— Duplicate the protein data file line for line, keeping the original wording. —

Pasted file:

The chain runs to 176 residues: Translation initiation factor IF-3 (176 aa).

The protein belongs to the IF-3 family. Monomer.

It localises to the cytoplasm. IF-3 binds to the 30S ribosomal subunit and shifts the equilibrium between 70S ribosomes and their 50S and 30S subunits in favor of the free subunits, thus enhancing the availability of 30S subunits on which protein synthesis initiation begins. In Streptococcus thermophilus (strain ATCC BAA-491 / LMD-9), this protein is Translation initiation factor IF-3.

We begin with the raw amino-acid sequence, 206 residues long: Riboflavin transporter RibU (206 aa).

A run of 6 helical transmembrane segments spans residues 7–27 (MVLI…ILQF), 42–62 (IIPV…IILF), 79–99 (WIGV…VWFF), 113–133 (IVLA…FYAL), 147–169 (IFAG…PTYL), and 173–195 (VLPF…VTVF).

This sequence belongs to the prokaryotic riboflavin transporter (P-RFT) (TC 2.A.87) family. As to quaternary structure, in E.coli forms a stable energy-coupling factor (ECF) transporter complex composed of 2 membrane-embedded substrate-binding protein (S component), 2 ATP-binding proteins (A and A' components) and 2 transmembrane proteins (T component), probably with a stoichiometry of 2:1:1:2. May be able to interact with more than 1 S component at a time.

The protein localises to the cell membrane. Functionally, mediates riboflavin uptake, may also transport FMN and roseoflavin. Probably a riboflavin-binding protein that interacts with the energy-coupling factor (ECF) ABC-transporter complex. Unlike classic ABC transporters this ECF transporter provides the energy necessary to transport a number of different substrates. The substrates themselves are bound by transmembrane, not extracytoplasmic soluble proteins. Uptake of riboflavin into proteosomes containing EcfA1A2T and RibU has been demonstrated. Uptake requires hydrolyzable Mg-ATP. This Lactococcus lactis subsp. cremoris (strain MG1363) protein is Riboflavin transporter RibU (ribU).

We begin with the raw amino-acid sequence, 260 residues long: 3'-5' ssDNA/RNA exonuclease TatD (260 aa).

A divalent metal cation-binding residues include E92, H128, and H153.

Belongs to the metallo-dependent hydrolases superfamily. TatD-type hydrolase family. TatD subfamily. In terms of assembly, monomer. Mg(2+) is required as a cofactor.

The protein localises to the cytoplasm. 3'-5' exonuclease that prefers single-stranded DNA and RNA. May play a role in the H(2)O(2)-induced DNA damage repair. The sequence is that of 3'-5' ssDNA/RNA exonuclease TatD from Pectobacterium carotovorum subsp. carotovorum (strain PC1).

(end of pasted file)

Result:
The chain runs to 176 residues: Translation initiation factor IF-3 (176 aa).

The protein belongs to the IF-3 family. Monomer.

It localises to the cytoplasm. IF-3 binds to the 30S ribosomal subunit and shifts the equilibrium between 70S ribosomes and their 50S and 30S subunits in favor of the free subunits, thus enhancing the availability of 30S subunits on which protein synthesis initiation begins. In Streptococcus thermophilus (strain ATCC BAA-491 / LMD-9), this protein is Translation initiation factor IF-3.

We begin with the raw amino-acid sequence, 206 residues long: Riboflavin transporter RibU (206 aa).

A run of 6 helical transmembrane segments spans residues 7–27 (MVLI…ILQF), 42–62 (IIPV…IILF), 79–99 (WIGV…VWFF), 113–133 (IVLA…FYAL), 147–169 (IFAG…PTYL), and 173–195 (VLPF…VTVF).

This sequence belongs to the prokaryotic riboflavin transporter (P-RFT) (TC 2.A.87) family. As to quaternary structure, in E.coli forms a stable energy-coupling factor (ECF) transporter complex composed of 2 membrane-embedded substrate-binding protein (S component), 2 ATP-binding proteins (A and A' components) and 2 transmembrane proteins (T component), probably with a stoichiometry of 2:1:1:2. May be able to interact with more than 1 S component at a time.

The protein localises to the cell membrane. Functionally, mediates riboflavin uptake, may also transport FMN and roseoflavin. Probably a riboflavin-binding protein that interacts with the energy-coupling factor (ECF) ABC-transporter complex. Unlike classic ABC transporters this ECF transporter provides the energy necessary to transport a number of different substrates. The substrates themselves are bound by transmembrane, not extracytoplasmic soluble proteins. Uptake of riboflavin into proteosomes containing EcfA1A2T and RibU has been demonstrated. Uptake requires hydrolyzable Mg-ATP. This Lactococcus lactis subsp. cremoris (strain MG1363) protein is Riboflavin transporter RibU (ribU).

We begin with the raw amino-acid sequence, 260 residues long: 3'-5' ssDNA/RNA exonuclease TatD (260 aa).

A divalent metal cation-binding residues include E92, H128, and H153.

Belongs to the metallo-dependent hydrolases superfamily. TatD-type hydrolase family. TatD subfamily. In terms of assembly, monomer. Mg(2+) is required as a cofactor.

The protein localises to the cytoplasm. 3'-5' exonuclease that prefers single-stranded DNA and RNA. May play a role in the H(2)O(2)-induced DNA damage repair. The sequence is that of 3'-5' ssDNA/RNA exonuclease TatD from Pectobacterium carotovorum subsp. carotovorum (strain PC1).